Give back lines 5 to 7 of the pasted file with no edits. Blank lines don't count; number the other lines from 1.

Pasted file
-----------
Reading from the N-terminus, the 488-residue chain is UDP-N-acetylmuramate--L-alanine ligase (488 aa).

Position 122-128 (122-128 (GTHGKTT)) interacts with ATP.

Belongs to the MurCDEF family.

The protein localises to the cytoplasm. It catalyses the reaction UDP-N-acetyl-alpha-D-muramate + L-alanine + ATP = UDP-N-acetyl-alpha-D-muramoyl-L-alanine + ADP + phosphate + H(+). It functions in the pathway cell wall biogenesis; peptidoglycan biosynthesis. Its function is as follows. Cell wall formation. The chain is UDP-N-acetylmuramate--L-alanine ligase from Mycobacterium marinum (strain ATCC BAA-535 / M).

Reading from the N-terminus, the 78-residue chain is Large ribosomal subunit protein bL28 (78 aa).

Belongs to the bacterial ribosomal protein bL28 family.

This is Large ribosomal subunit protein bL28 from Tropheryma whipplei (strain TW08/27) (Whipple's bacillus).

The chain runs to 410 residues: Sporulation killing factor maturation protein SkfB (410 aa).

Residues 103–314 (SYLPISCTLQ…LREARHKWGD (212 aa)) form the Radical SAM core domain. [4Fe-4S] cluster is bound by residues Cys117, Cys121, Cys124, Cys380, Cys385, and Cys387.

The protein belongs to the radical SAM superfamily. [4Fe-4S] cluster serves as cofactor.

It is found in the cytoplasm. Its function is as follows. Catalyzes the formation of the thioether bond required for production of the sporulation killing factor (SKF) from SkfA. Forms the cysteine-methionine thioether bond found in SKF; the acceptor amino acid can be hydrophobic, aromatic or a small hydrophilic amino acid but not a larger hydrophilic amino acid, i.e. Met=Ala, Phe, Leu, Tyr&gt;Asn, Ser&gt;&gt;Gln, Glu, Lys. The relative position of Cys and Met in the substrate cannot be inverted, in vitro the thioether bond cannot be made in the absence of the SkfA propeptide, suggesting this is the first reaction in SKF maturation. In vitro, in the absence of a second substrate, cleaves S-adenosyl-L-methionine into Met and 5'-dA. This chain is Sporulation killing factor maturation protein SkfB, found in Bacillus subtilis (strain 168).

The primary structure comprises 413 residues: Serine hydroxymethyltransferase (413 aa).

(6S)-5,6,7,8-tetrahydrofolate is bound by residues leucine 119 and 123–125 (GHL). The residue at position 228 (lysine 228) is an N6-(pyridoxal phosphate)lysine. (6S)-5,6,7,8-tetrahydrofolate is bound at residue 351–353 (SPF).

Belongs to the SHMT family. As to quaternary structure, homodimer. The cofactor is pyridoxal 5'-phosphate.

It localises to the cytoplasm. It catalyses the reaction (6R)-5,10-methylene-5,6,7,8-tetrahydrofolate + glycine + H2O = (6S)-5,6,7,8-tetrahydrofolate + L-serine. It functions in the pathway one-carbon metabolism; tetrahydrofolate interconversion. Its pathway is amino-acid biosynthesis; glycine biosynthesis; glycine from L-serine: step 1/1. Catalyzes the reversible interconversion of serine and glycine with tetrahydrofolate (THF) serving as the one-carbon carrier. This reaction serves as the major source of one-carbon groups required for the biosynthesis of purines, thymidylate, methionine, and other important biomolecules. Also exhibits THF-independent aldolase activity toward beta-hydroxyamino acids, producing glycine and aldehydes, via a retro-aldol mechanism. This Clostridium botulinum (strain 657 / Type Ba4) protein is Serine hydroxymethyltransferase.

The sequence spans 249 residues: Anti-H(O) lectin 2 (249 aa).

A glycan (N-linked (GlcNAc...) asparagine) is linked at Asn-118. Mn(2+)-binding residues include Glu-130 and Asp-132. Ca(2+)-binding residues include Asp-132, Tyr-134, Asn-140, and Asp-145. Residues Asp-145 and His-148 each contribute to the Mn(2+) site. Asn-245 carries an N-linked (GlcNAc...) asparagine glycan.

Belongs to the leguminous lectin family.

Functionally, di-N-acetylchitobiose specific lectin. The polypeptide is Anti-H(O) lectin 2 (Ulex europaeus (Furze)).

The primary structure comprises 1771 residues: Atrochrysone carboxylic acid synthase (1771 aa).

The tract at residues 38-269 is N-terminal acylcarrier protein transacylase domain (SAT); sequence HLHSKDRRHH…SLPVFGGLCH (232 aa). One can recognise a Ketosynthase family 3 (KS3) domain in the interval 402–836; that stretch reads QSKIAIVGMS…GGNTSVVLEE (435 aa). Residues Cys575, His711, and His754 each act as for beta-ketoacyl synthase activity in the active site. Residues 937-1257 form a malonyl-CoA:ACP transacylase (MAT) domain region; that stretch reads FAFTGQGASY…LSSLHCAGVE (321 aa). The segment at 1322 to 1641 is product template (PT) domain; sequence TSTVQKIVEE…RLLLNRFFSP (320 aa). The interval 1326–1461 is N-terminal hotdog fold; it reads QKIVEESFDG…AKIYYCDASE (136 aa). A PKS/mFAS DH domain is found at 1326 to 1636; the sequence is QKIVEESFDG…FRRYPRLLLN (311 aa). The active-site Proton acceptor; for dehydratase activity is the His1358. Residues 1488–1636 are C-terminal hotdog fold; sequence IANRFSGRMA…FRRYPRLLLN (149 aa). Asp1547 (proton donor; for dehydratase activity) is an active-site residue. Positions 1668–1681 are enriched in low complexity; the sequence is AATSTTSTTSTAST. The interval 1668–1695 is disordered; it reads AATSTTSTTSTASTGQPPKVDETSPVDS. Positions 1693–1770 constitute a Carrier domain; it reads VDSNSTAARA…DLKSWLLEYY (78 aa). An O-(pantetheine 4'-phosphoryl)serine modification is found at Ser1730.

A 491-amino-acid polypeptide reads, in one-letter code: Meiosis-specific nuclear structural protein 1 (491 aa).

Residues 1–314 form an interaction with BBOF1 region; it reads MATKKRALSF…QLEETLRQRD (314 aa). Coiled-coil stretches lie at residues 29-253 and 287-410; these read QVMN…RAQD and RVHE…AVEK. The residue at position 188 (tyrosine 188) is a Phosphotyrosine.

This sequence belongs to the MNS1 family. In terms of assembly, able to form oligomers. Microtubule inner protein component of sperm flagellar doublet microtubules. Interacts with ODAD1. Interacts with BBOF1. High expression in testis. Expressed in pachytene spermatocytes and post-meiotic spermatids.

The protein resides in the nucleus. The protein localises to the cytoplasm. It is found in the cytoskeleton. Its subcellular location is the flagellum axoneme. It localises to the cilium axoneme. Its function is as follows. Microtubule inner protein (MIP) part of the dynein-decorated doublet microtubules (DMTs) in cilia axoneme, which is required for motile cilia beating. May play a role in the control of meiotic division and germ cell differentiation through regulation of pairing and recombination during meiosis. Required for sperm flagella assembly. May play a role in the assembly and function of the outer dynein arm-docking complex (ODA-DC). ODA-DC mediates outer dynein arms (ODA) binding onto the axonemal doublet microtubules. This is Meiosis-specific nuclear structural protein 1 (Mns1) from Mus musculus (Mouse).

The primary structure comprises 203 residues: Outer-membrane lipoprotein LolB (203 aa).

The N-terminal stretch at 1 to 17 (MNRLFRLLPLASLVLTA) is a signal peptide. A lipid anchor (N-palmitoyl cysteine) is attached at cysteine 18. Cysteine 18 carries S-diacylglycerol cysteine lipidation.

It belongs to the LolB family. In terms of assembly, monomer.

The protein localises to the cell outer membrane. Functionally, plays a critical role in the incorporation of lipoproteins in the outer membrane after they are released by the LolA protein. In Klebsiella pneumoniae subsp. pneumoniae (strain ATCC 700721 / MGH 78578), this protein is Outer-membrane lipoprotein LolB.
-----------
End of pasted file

Reading from the N-terminus, the 78-residue chain is Large ribosomal subunit protein bL28 (78 aa).

Belongs to the bacterial ribosomal protein bL28 family.

This is Large ribosomal subunit protein bL28 from Tropheryma whipplei (strain TW08/27) (Whipple's bacillus).